So today I started the game "Remember Me". In most ways it's nothing particularly special, but there is one thing about it that grabs my attention. See, the plot is that a company called "Sensen" is essentially running a good chunk of the world with their product that allows you to store your memories, wipe your memories, and share your memories. Tyranny and all that becomes the name of the day, blah de blah blah... We've all seen this plot before in many, MANY games over the past few years
|Nilin, the protagonist.|
Where it gets interesting is with your character, Nilin, and her ability to remix memories. (Side note: Nilin is both female AND biracial, so kudos to them for that. And yes, it totally does suck that I still have to say "kudos" just because a main character is black/not white, but such is the age we live in).
The first time you come across this is when a bounty hunter (Olga) shows up to bring you back to jail for crimes against the regime or whatever, and before she can kill Nilin your character grabs her with her special "remixing glove". This launches you into the memories of that character where you see her watching helplessly as her very sick husband (who was also an asshole, so you don't feel too bad for her or him) under goes surgery. Or, what surgery is for that time. Apparently the best way to fix whatever illness he has is by mixing his memory with his wife's (Olga) and the "positive memories" will have a great influence on her. You know, the usual pseudo science nonsense you see in this kind of game.
ANYway, ultimately you find out it's a very costly procedure but Olga can pay for it by killing your character and collecting the bounty. It's at this point, as Olga is leaving to find you, the video "pauses" and lets you rewind the memory until you find certain "memory glitches". Ultimately, your goal is to make her memory be such that she remembers her husband dying on the operating table, killed by the doctor, so that she not only has no reason to kill you but instead wants to help you out.
It's this that's the one cool thing in the game. You remove or move certain things in the memory (in this case, you change which medicine the character receives, remove his anesthesia mask, etc.) and completely alter how they (the victim of your "remixing") remember things happening. It's both plot relevant and an interesting little mini game that you can do. The coolest part is that, of course, you have to rewind/fast forward the video clip slowly and you can edit it, and certain things change even if it doesn't go the way you want to (You can, for example, make them kill Olga... but obviously that doesn't work, since Olga can't "remember her own death" so you have to try again).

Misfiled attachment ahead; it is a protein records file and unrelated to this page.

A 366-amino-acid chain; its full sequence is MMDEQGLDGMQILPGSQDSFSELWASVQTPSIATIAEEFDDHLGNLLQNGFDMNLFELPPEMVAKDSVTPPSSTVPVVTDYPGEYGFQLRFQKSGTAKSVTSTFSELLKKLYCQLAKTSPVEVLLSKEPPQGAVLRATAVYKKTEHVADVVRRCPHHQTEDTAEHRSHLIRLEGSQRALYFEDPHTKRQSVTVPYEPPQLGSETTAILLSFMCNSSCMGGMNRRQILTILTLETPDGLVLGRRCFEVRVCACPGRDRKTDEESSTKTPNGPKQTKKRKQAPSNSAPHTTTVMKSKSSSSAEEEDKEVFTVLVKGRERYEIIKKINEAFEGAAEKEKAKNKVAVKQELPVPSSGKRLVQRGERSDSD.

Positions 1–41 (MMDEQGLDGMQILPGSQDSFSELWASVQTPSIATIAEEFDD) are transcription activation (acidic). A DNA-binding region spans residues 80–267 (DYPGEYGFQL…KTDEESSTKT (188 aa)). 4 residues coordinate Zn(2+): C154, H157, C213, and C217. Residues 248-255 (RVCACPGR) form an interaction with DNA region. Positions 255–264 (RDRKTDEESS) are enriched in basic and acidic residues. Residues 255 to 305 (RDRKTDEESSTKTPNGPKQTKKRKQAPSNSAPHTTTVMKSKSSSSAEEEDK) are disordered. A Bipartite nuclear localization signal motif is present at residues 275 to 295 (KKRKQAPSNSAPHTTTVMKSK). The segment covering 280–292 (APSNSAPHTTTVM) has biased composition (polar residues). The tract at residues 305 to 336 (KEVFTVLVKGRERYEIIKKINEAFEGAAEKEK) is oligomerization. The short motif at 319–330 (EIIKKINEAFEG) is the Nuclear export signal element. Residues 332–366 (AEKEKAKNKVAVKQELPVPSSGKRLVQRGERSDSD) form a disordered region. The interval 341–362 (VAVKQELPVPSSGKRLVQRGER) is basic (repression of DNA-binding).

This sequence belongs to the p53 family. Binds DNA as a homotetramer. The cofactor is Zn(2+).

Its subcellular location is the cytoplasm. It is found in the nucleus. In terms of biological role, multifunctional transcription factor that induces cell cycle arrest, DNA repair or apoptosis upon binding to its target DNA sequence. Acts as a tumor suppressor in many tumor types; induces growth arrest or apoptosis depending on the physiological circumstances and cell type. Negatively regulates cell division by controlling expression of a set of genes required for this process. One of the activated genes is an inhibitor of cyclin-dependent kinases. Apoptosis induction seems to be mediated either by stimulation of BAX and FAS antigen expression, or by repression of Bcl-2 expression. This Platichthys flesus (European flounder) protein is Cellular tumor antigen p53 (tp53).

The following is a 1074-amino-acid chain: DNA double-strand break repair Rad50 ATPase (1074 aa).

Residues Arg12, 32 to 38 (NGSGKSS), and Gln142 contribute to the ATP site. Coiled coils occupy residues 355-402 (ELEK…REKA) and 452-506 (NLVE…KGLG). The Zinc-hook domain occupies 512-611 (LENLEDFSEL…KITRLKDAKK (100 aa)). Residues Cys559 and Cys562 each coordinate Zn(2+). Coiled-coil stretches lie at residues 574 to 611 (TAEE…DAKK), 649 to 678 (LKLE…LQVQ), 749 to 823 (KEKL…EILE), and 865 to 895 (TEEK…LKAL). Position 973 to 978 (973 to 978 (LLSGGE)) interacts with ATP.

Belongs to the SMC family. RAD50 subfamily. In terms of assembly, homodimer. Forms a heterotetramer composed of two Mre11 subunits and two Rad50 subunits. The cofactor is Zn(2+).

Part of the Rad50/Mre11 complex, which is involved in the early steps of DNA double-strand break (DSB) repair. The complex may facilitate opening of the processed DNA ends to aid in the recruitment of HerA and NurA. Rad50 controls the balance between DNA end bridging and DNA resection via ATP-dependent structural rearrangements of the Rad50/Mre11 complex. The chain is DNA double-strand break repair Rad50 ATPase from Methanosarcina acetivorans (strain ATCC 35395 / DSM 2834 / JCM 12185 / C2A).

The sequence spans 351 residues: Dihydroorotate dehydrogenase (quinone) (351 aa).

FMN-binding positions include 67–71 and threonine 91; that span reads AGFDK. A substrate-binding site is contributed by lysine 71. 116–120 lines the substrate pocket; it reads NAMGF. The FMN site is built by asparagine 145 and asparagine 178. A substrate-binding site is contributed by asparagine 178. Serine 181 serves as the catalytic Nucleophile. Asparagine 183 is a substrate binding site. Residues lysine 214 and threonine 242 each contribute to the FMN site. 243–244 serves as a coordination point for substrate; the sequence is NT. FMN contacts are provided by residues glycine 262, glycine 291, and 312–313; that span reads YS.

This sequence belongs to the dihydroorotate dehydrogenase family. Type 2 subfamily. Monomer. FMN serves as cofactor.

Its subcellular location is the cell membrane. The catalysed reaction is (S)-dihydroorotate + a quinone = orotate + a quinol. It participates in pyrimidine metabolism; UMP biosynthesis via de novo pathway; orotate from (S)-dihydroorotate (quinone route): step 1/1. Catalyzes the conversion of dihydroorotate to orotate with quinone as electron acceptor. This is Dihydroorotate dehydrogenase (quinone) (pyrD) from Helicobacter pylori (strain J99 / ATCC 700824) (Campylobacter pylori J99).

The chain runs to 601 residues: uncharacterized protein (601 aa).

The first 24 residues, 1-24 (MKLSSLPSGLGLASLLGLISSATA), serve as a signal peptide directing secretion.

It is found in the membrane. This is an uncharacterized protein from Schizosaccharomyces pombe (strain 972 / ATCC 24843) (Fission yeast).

Where the game fails, however, is in the OTHER parts of the game; specifically, its linearity and hand holding. I'll get to the latter in a moment, but the game incorporates parkour and has a beautiful world design... but insists on being only one way. You can't talk to random people, so far there's been no side quests to like "enter random memories" which would be really cool, pathways are blocked by people and so you can't go down different alleys... nope, just one path to follow. I don't mind linear games necessarily, but it seems like a HUGE waste for something like this.
|Those orange arrows constantly guide you on your "difficult" quest|
But still, this is a game that was created by a first time Dev company, which you can tell is a small one because they (Dontnod Entertainment) don't even have their own wikipedia page yet. Because of this, I will always give them a bit more leeway than I would if this was a Triple A game or, really, anything made by one of the big ones. Since this game was published by Capcom as well, it's entirely possible (nay, likely) the handholding was something the publishers forced them to put in in order to attract the casual market.
So all in all, I give this a 6.5/10. It gets points for graphics and for using a new plotline (referring to the memory control thing - obviously, evil corporation vs good rebels is NOT new. At all.) and occasional game device, but loses it for having the same parkour stuff every game has these days, as well as its linearity and hand holding. Plus, honestly, the plot is nothing to write home about.
But a score of 6.5/10 doesn't mean they failed. No, this company still has a lot of potential, as evidenced by their risk taking in terms of protagonists and trying new things. I look forward to their next title!